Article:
Wintering by Katherine May: A Review

Wintering: How I learned to flourish when life became frozen

by Katherine May


I count myself extremely blessed to have gained early access to a copy of Katherine May’s ‘Wintering.’ Not only is it a VERY beautiful book, I found reading it an incredibly healing experience. So relatable, honest and authentic and it resonated with me on a very deep level. I enjoyed the gorgeous prose, the poignancy of personal story regarding the author’s own periods of wintering as well as the interesting nature aspects. Having endured periods of ‘wintering’ myself, I feel this book has presented me with a fresh perspective and some new tools to take back in with me when it next returns. It’s left me feeling inspired and comforted in equal measure – and definitely less alone. I will be turning to this book again and again and I just know that almost anyone who reads ‘Wintering’ will find some comfort, healing and inspiration. 

Reading this actually made my Christmas!

Wintering is out 6th Feb – one month from today – look out for it everyone; it’s a life-changer.



The most gorgeous proofs of my ACTUAL book have arrived!

Holding a copy in my hands is the most amazing feeling – best Christmas present EVER!

This is something I’ve wanted for a long time. Never give up on your dreams.

Huge thanks to HarperCollins’ HQStories and my wonderful editors Charlotte Mursell and Katie Seaman. So very grateful to my amazing agent Sarah Hornsley at the Bent Agency for taking a chance on me and to all of my family and friends who have been endlessly supportive.

I’m so excited for the 28th May 2020 when the final copies will be ready, on shelves and ready for you lovely readers. ❤

Part 2 – Brewing a Novel (and Draining the Dregs)

In the months leading up to embarking on my creative writing MA, I began writing something I would later name my ‘practice novel.’

Although I cringe when I read it back now, writing that novel alongside my studies was absolutely crucial to the creation of the novel I later sent out to my agent.

I made many mistakes in my first book – I had very little in the way of a solid plan and no real consideration for structure, narrative or character arcs.

I did love my (very rough) plot idea and I enjoyed going on a journey into the unknown with my characters. Reaching the end and knowing I could achieve the word count of a full novel was also really encouraging. I tried to polish and pretty-it up, and was really excited about the idea of ‘getting it out there,’ despite knowing deep down that I was not quite ready – that this was not the ‘right’ novel for me to make my debut with.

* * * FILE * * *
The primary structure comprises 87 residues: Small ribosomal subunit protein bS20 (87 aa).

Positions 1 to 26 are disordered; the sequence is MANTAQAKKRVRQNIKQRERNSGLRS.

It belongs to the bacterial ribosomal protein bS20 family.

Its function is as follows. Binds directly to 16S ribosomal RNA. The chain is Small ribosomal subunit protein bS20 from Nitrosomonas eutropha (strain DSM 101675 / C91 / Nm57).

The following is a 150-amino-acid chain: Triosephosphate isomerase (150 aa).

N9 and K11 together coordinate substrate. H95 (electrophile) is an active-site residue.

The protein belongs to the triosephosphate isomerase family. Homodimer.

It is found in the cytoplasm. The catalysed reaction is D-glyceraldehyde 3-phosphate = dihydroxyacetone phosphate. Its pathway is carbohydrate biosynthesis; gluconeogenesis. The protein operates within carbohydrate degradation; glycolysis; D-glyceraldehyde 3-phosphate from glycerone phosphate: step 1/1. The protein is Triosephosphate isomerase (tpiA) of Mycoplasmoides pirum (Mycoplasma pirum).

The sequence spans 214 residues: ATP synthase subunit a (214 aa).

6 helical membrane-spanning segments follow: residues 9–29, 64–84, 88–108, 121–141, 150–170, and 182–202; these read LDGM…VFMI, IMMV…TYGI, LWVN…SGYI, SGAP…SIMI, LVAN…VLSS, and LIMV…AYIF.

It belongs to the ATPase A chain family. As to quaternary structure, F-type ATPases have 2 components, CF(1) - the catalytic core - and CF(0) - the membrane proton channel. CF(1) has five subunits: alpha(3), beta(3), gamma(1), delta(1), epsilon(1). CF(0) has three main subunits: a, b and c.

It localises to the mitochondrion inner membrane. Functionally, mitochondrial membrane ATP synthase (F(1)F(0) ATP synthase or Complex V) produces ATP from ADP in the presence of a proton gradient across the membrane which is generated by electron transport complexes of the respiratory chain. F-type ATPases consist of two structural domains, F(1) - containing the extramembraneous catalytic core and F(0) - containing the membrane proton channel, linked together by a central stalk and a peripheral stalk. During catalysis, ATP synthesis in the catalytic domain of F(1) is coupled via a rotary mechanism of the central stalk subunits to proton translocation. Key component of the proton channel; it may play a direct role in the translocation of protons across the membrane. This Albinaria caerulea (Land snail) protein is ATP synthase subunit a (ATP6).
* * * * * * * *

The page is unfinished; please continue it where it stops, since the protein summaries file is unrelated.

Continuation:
I spoke to a trusted mentor and tutor on my MA who gently imparted some wise words into my over-excited and impatient mind. She advised me not to sell myself short by sending work out into the world that wasn’t ready, just because I wanted it ‘now.’ She encouraged me to believe in myself, and in the bigger picture of a long-term writing career.

I’m so glad I took her advice. I went home a little deflated and overwhelmed by the work my book still needed. I knew in reality that it would require a complete rewrite.

Perhaps one day, I will tackle that rewrite (when it’s had plenty of space to breathe,) but the kernels of another story began to take root – a story that felt just right for the ‘now.’ It was a story I knew would enable me to say what I wanted to; one that was from a world in which I’d had some true experience.

This time the words flowed with greater ease (most days!) The characters felt like real people to me and I could visualise what was going on around them with more clarity than before.

The first draft was written in six months. Then almost as soon as I’d written the last paragraph, I attended a residential weekend on my course that revolutionised the way I saw storytelling. By then, I had already looked briefly at structure, narrative arcs and character development. But learning the art and science behind the reader’s experience of story and realising the importance of hitting the right notes at the right times in order to keep the tension sustained, helped me to see that yet again, my work would need a restructure. This time, I knew my story was worth it and set to work.

I allowed myself to experiment and go ‘outside the box’ in terms of how I would normally write. I included elements I wouldn’t usually use (such as angels and demons in the background of the story!) Many of those aspects were later edited out, but introducing them in the first place gave the novel (and my approach to writing) a freshness that helped me to keep going.